computer hardware, consumer electronics, electronic components  

Power adapter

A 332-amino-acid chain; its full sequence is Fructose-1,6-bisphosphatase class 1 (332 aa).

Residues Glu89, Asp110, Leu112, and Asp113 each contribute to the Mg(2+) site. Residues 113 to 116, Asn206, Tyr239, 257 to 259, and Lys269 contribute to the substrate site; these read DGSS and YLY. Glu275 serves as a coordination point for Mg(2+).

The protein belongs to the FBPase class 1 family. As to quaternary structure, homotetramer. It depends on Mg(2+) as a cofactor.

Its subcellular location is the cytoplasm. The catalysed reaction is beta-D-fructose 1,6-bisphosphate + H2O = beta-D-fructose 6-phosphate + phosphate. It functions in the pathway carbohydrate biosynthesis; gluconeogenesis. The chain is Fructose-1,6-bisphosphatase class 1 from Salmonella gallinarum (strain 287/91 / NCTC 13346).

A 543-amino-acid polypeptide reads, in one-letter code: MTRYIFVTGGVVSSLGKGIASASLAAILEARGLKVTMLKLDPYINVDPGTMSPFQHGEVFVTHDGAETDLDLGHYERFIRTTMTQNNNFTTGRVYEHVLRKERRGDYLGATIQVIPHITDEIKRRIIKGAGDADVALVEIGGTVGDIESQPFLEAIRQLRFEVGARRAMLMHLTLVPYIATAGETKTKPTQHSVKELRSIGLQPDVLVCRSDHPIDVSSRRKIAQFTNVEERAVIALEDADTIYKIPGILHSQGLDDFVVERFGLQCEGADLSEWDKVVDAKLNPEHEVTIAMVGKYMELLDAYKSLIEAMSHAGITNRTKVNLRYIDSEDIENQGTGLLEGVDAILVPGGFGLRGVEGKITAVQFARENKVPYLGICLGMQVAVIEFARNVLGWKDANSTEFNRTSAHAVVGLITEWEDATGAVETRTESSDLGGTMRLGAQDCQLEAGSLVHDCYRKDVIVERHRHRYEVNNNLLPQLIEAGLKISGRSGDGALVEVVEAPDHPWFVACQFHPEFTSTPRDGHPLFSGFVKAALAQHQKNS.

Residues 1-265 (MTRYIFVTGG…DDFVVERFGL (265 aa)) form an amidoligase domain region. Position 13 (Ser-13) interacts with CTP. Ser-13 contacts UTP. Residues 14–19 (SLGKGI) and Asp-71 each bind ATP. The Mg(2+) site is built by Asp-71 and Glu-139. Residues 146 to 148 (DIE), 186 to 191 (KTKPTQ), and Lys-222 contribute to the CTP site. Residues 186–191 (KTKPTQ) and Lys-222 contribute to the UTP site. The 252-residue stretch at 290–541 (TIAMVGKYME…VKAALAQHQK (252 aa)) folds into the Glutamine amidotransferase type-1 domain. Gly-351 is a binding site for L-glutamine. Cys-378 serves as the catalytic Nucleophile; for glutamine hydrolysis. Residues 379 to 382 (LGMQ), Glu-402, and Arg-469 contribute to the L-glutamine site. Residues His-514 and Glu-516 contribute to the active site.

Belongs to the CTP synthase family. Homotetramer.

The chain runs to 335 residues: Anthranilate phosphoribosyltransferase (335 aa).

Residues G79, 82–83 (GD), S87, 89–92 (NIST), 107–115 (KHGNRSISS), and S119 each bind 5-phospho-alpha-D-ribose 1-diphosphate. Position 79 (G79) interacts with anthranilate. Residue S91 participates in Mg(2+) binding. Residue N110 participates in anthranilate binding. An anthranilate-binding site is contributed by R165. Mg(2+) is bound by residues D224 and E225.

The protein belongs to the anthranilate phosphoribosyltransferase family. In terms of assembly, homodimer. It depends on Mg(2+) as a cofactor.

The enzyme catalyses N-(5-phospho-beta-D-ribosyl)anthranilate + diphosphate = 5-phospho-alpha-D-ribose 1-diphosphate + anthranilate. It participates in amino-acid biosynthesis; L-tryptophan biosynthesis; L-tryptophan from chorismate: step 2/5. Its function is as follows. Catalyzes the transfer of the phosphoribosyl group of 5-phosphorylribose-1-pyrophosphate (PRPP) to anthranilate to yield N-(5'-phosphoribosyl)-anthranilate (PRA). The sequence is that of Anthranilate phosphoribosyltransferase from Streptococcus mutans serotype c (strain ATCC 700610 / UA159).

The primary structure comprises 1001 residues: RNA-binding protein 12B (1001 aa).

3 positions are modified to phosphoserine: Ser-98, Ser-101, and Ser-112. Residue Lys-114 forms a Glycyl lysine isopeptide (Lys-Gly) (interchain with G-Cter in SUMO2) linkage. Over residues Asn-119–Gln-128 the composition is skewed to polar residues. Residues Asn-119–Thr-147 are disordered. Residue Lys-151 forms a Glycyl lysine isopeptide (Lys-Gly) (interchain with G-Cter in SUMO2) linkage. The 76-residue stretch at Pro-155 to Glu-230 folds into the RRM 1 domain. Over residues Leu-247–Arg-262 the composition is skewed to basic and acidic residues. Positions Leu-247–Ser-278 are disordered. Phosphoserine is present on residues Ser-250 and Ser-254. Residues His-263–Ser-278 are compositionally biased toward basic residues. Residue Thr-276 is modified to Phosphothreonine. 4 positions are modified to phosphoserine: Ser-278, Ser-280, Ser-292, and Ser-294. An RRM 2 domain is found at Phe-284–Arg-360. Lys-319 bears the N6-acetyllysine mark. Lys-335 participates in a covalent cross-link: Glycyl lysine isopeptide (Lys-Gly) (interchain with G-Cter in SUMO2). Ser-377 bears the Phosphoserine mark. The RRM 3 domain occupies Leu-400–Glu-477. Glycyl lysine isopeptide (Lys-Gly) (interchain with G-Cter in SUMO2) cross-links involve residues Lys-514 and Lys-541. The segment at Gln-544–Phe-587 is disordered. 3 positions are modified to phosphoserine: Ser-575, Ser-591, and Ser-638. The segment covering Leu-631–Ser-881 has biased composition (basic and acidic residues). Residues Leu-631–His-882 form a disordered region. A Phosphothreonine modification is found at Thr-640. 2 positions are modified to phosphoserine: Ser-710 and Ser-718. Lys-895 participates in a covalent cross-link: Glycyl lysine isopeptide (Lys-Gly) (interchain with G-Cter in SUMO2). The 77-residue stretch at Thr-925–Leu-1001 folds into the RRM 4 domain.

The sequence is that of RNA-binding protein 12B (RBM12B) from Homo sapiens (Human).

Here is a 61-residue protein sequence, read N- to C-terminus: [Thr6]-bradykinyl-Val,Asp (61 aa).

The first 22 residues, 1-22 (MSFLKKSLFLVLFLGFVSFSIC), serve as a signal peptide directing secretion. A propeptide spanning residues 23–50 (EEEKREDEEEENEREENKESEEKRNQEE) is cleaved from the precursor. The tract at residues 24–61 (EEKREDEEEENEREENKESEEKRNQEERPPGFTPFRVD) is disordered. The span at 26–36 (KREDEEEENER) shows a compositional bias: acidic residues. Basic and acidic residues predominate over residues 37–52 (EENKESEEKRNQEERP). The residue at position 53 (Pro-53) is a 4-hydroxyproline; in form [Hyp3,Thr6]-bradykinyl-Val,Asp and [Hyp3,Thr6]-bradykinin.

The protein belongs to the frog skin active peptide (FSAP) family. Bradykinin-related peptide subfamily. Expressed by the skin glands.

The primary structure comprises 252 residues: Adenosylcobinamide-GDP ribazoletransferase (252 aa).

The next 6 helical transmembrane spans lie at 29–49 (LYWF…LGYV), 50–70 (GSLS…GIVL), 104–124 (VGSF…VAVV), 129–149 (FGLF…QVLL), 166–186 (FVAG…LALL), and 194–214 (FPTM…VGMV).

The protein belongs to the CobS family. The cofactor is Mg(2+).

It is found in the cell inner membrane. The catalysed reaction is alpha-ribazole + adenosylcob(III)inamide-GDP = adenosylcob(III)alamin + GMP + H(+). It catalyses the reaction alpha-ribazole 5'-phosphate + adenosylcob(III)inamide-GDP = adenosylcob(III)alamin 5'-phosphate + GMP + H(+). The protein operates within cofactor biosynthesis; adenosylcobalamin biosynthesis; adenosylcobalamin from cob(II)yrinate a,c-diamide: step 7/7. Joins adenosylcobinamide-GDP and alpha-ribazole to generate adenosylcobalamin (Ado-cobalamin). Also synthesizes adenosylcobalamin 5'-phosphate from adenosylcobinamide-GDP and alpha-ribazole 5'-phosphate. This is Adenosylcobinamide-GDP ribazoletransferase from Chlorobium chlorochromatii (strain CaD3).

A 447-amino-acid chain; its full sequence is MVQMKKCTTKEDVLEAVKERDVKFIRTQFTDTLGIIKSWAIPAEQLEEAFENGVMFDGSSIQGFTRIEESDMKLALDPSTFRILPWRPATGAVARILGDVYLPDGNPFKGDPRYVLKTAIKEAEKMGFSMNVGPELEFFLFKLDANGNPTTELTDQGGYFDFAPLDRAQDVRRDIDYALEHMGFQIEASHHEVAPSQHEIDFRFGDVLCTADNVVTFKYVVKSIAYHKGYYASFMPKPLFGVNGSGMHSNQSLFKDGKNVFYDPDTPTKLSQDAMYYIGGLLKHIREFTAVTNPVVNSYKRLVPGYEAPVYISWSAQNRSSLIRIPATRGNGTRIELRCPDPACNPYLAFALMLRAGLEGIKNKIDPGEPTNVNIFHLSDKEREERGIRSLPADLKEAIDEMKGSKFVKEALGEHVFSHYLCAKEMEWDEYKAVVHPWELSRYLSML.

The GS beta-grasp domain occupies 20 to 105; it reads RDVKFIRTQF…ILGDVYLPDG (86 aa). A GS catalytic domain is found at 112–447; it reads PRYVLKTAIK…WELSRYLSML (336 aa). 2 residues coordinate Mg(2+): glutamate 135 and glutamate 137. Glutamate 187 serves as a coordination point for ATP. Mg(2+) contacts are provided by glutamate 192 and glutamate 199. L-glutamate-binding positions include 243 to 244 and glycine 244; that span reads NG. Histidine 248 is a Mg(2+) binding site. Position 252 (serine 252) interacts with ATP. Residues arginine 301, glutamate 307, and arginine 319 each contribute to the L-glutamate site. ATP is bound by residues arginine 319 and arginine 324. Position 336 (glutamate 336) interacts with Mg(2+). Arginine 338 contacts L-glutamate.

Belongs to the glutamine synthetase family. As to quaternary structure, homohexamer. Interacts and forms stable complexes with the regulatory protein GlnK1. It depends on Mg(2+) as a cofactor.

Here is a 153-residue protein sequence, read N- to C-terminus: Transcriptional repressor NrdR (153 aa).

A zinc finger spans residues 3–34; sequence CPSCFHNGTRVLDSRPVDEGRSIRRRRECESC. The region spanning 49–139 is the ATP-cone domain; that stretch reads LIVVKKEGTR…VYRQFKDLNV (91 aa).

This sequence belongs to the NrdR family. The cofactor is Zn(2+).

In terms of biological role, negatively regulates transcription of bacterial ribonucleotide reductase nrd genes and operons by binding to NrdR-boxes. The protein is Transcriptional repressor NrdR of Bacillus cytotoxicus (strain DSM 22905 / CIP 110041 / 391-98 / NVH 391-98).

Power adapters are electrical bridging devices used for providing an interface between a power source and an appliance. Power adapters are needed because numerous electrical and electronic equipment that are in existence today can not operate with the AC line voltages (e.g., 120V and 240V) received directly from wall outlets. Some of the equipment require electrical power at a different AC voltage level, and some others require power input at various DC voltages. There are many types of electronic systems powered by AC to direct current (DC) adapters including, printers, scanners, liquid crystal display (LCD) monitors, personal computer (PC) speakers, digital subscriber line (DSL) modems, etc. There are also many types of portable electronic systems that may be powered by either internal batteries or AC adapters, such as cellular phones, digital cameras, compact disc (CD) players, and laptop computers. A power adapter generally comprises an insulating casing and a power transforming device disposed in the insulating casing. The power transforming device generally comprises a transformer and a PFC (power factor correction) choke, such that when the power transforming device is electrically connected to the power source, the power transforming device is arranged to convert an AC Power from the power source to a DC power for the appliance. In most instances, power adapters convert alternating current (AC) power from an AC power source, such as a wall outlet, into the direct current (DC) power that is used by electronic devices. The adapters are also typically separate devices that may be plugged into portable electronic devices as desired. AC power adapters convert AC voltage from a standard wall outlet to a DC voltage which is useable by an electronic device such as a calculator, portable stereo, video game, and so on. AC power adapters generally include a plug which plugs into a wall outlet, a transformer which steps the line voltage down, a rectifier circuit which rectifies the stepped-down AC voltage to a DC voltage, and a plug which plugs into an electronic device.

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